Redundancy is good, resiliency is better

As businesses grow, inevitable specialization occurs, where a certain process is done only by one person who is really good at it. This has its benefits. Now the charismatic guy with no possibility of being consistent isn’t responsible for budgets, but can concentrate on selling. Now the gal with the cutting sarcasm and a knack for numbers can concentrate on the bookkeeping instead of having to deal with cranky customers.

However, specialization has its drawbacks as well. The primary one is that eventually, an increasingly specialized work force breaks the Mack Truck Rule:

If any one person gets run over by a Mack Truck, the business must still be able to function.

After a crisis, such as a sudden termination or a medical emergency, businesses are left in a pinch–the person they relied on for so many years is gone, and there is nobody who can do her work. Nobody really knows how George set up the website after they changed web hosts. Nobody is quite sure how Susan mixed the Candy Cane Espresso that the customers like so much. Nobody really knows how Nancy figured out the payroll every week. They just know it got done. So, with the pain fresh in their mind, managers vow to never let that happen again, and make sure that at least two people know the process. This is known as System Redundancy, or the duplication of critical components to make sure the system has less chance of failing.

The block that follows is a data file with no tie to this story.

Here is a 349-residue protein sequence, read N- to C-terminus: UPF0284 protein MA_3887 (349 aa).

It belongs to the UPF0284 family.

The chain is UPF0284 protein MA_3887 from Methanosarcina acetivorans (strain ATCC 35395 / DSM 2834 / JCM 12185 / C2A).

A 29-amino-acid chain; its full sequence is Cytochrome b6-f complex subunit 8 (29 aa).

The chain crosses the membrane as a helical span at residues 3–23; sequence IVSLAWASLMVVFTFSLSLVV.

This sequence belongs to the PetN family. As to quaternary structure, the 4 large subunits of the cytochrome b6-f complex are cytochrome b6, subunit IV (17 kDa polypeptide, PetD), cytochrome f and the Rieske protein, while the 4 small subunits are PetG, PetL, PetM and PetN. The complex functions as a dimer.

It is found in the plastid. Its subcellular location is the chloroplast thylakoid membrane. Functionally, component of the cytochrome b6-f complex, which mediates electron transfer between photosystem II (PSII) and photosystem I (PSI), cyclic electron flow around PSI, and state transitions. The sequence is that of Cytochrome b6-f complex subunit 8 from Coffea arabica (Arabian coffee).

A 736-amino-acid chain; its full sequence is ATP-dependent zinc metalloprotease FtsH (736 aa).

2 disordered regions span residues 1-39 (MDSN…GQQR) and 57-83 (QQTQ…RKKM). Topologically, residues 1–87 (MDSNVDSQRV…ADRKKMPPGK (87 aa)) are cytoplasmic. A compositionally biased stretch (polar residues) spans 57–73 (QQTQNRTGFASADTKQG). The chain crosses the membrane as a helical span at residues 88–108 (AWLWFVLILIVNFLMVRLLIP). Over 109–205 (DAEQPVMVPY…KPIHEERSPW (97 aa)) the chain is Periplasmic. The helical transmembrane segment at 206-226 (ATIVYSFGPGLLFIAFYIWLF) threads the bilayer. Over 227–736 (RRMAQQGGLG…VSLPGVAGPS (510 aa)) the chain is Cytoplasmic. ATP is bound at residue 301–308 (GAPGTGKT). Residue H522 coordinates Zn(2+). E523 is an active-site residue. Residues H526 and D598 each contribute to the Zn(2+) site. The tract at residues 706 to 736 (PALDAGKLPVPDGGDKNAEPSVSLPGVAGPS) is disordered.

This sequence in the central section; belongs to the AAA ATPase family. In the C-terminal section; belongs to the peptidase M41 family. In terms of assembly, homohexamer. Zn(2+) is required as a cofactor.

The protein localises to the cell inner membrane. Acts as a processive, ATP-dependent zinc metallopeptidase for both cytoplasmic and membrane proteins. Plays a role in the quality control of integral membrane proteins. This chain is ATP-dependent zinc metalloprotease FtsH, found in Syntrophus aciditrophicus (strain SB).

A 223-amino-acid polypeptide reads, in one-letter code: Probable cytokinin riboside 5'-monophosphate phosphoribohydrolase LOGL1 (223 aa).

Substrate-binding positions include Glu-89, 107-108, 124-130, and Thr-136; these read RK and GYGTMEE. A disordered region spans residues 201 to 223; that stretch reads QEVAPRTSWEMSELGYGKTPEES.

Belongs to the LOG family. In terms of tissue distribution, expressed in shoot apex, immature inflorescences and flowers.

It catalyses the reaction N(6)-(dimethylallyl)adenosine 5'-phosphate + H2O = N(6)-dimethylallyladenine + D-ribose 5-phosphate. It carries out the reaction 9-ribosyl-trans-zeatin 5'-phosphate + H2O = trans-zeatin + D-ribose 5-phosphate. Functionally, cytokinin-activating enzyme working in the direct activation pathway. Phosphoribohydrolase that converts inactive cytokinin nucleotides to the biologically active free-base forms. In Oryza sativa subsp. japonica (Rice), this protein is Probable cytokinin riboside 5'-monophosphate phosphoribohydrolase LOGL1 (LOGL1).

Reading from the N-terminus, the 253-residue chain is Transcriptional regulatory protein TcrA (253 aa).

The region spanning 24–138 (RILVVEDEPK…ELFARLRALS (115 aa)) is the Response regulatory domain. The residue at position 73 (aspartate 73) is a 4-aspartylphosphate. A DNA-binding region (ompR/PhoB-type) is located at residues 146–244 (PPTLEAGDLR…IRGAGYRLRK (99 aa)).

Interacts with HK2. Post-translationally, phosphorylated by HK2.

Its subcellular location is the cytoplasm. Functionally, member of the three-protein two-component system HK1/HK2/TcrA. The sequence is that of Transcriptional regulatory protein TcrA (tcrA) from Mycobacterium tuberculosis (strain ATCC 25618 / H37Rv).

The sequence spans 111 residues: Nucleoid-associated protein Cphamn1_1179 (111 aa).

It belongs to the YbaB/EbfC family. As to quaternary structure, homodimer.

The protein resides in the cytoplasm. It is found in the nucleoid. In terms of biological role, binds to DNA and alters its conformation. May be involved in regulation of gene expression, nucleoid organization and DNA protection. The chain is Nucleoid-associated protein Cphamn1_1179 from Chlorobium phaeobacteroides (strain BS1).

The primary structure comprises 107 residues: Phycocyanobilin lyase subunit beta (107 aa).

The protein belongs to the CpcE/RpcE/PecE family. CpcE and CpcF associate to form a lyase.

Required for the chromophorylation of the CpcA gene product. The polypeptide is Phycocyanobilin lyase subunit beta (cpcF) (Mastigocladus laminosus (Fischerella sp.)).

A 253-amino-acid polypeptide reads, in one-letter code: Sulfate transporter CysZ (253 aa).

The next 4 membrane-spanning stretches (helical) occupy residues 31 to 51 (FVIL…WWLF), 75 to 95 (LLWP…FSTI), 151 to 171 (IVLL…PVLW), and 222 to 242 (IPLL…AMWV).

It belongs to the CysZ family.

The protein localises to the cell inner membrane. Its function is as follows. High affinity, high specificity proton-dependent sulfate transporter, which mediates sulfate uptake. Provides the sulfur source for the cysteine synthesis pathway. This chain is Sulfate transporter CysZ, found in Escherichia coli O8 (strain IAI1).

However, redundancy doesn’t much help the second drawback to specialization: the fact that change becomes hard. This is due to the Theorem of Empathetic Change:

The better something is understood, the easier it is to change.

In fact, introducing redundancy can make change that much harder. Since there’s multiple people that have it under control, it seems that there is no need to worry, and certainly no need to spend additional money on a process that’s working well. Redundancy can take the pain out of a process, which saps all the drive out of anybody wanting to make that process better.

Besides, if changing the behavior of one person is hard, changing the behavior of two is more than twice as hard. Now, instead of convincing a single salesman that it’s time to start concentrating on aluminum mills, not just iron foundries, you have to convince him and the marketing director, who fills in for the salesman when he’s on vacation. And besides, since neither you nor anybody else in the company really knows what they do when they’re selling, it’s tough to say just how big a change it is you’re proposing.

Remember, just because two people understand something, it doesn’t mean that others in the company can. Better, then, to make sure the critical process that any one person does can easily be picked up by another person. And doing this is extraordinarily simple, but mind-numbingly boring: write the process down. Sometimes people refer to these as Process Manuals, some as Standard Operating Procedures. Others make them into Training Guides, still others make Checklists.

These written instructions give the business an important advantage:  Resilience. Now, come what may, you can do what another did yesterday by thumbing through the three-ring binder, or checking out the company wiki, or looking at the checklist doc on the server. Sure, it won’t be easy if you’ve never done it before, but at least it is possible.

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